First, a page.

Differential impacts of spruce beetle outbreaks on snowshoe hares and red squirrels in the southern Rocky Mountains

Item Metadata

Dublin Core

Title

Differential impacts of spruce beetle outbreaks on snowshoe hares and red squirrels in the southern Rocky Mountains

Description

Spruce beetles (Dendroctonus rufipennis) have impacted millions of acres of Engelmann spruce (Picea engelmannii) – subalpine fir (Abies lasiocarpa) forest in North America over the past decade, resulting in the most extensive outbreak in recorded history. This dramatic alteration of forest composition and structure has precipitated numerous changes to forest ecology and ecosystem services. Among the least studied of these changes are impacts to wild mammals, including snowshoe hares (Lepus americanus) and red squirrels (Tamiasciurus hudsonicus). We sampled a chronosequence of spruce-fir stands along a gradient of ‘years elapsed since spruce beetle outbreak’ (YSO) in order to estimate impacts to abundance of these two species in the southern Rocky Mountains. Snowshoe hare abundance was not related to YSO, at least in the first decade post-outbreak. Instead, hare abundance during this period was positively related to horizontal cover, especially that due to stem density of small diameter subalpine fir. Notably, snowshoe hare abundance was negatively related to stem density of small diameter Engelmann spruce, suggesting that elements of horizontal cover may not be uniformly beneficial to hares. Hare abundance was also negatively related to ground cover, which could help explain the lack of relationship to YSO, assuming reduction in overstory canopy would lead to increases in ground cover. Red squirrel abundance was negatively related to YSO and outbreak severity (i.e., basal area of large diameter dead trees). This was likely due to diminished cone crops in impacted areas, which red squirrels cache and rely on heavily to sustain them through the winter. Basal area of remaining large live fir trees was not related to squirrel abundance, suggesting that regeneration of spruce and associated cone crops may be necessary for recovery of red squirrels, which may take several decades.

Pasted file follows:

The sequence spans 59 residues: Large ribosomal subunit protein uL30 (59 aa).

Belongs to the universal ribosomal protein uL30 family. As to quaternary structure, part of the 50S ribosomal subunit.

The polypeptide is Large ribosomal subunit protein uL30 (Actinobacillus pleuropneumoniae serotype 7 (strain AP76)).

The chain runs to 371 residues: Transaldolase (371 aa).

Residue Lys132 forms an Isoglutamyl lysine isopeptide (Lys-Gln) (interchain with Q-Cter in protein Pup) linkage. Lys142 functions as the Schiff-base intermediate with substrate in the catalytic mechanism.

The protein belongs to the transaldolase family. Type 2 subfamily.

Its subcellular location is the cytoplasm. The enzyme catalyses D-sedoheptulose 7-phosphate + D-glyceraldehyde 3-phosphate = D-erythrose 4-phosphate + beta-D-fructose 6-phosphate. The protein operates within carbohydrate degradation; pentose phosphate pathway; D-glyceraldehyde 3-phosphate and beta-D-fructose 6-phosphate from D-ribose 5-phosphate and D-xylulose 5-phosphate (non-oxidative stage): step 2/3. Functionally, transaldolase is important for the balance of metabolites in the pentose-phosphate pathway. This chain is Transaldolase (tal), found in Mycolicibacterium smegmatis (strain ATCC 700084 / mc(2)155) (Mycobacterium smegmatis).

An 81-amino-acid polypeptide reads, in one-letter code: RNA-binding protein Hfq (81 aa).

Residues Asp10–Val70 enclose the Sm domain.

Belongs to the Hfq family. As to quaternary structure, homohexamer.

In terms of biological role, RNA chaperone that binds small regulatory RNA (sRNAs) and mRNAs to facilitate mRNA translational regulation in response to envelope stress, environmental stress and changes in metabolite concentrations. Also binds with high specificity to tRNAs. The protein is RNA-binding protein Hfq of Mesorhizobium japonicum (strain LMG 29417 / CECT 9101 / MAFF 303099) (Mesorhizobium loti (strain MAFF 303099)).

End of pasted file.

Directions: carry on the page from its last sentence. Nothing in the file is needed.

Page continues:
Bibliographic Citation

Ivan, J.S., E. S. Newkirk, and B. D. Gerber. 2023. Differential impacts of spruce beetle outbreaks on snowshoe hares and red squirrels in the southern Rocky Mountains. Forest Ecology and Management 544:121147.

Creator

Ivan, Jacob S.
Newkirk, Eric S.
Gerber, Brian D.

Subject

Colorado
Dendroctonus rufipennis
Density
Lepus americanus
Tamiasciurus hudsonicus
Spruce beetle
Snowshoe hare
American red squirrel
Distance sampling

Extent

10 pages

Type

Article

Format

application/pdf

Is Part Of

Forest Ecology and Management

License

This article is available under the Creative Commons CC-BY-NC-ND license and permits non-commercial use of the work as published, without adaptation or alteration provided the work is fully attributed.

Date Accepted

05/28/2023

Date Issued

06/26/2023

Date Modified

05/24/2023

Date Submitted

04/14/2023

Collection

Citation

Ivan, Jacob S., Newkirk, Eric S., and Gerber, Brian D., “Differential impacts of spruce beetle outbreaks on snowshoe hares and red squirrels in the southern Rocky Mountains,” CPW Digital Collections, accessed June 22, 2024, https://cpw.cvlcollections.org/items/show/406.